Forced to marry the man who had raped her, a 16-year-old Moroccan girl committed suicide last month. She had been raped by another minor in the northern port city of Tetouan. As Abdel Ali El-Allawi, director of the local chapter of an international NGO, the Moroccan Association of Human Rights (AMDH), said to Al Jazeera, the rapist was first put into prison but that his family “entered negotiations with the family of the victim” and proposed that their son marry the teenager; her family assented.
Under Article 475 of the Moroccan Penal Code, rapists who marry their victims can be exonerated from their crime. He cannot be prosecuted unless the woman is able to obtain a divorce, a situation that is highly unlikely as, under Moroccan law, the decision of a judge authorizing such a marriage cannot be reversed.
Pressure to repeal the law rose last year after the suicide of 16-year-old Amina Filali, who killed herself with rat poison after she had been forced to marry her rapist who was ten years older than her. She had also been regularly beaten by her husband and mistreated by his family, whom she lived with after being married. After her suicide, her rapist was summoned by the police and then released.
Khadija Riyadi, president of the Moroccan Association for Human Rights, explains that a woman who loses her virginity is considered unmarriageable and guilty of dishonoring her family, even if she was raped.
Last year, women’s rights groups like Mouvement Alternatif pour les Libertés Individuelles (MALI) and women’s rights activists demonstrated and demanded that Article 475 be repealed. The calls to do so spread beyond Morocco, with a Twitter hashtag #RIPAmina calling for Article 475 to be eliminated.
Another Suicide Means That Morocco Must Repeal Article 475
According to Al Jazeera, Allawi and Riyadi had thought that Article 475 had, following the uproar after Filali took her own life, “already been modified to bar rapists from escaping prison terms.” In January, Morocco’s justice ministry had issued a statement indicating its support for abrogating Article 475.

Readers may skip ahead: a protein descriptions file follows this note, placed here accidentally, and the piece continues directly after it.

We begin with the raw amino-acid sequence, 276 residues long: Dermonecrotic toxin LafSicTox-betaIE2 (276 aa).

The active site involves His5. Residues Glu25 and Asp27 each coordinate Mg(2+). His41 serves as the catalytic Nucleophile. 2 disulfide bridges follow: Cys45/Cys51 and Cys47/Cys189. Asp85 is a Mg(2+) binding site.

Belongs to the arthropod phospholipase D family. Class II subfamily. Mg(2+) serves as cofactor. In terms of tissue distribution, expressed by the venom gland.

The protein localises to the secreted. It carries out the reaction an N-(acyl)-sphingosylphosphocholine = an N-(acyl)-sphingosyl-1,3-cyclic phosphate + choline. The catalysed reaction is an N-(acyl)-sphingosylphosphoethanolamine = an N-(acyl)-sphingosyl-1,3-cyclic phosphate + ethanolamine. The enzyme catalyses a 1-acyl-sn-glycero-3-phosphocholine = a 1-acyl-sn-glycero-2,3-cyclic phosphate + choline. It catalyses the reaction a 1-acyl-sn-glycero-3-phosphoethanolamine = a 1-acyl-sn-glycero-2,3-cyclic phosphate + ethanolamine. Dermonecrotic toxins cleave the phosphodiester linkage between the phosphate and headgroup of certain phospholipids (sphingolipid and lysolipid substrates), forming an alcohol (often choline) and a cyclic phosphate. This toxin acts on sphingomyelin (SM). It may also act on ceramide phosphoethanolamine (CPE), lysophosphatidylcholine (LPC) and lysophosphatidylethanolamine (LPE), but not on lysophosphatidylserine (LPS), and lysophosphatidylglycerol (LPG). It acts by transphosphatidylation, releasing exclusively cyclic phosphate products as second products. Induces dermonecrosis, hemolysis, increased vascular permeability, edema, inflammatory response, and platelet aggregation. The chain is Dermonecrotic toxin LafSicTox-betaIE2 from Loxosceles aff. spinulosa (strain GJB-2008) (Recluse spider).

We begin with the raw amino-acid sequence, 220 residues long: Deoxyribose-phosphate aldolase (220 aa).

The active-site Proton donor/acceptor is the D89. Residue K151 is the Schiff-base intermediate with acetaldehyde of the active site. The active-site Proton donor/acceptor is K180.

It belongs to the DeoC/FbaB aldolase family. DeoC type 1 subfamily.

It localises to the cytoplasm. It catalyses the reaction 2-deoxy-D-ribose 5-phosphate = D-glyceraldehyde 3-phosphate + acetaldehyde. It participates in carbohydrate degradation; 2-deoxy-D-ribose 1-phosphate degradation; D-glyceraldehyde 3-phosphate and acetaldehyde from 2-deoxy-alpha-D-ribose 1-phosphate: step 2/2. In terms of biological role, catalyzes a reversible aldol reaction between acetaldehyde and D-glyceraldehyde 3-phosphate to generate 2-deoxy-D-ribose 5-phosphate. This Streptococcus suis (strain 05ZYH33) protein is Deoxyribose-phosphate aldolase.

But Morocco’s Justice Minister Mustapha Ramid has told Al Jazeera that lawmakers have yet to change the law. “Until now, it’s still just a law project that’s being considered by parliament but hasn’t been rectified. We have not yet formally edited the article,” he says.
Article 475 is just one example of how Morocco fails to protect its girls and women from violence and inequality. Rights groups have also been calling in the government to revise a draft law that would regulate conditions for the country’s thousands of domestic workers. While the law would offer domestic workers similar legal protections to those for other workers under the Moroccan Labor Law, it does not comply with international standards.
Morocco and the United States enjoy strong diplomatic ties, including a formal bilateral human rights dialogue, a free-trade agreement, joint military exercises and counterterrorism efforts. The king of Morocco, Mohammed VI, met with President Obama on November 22 in Washington for the first time in eleven years, just one week after the 16-year-old victim’s suicide was announced. How can the United States continue to have such close ties to a country with such misogynistic laws that offer women and girls only little, limited protection from violence?
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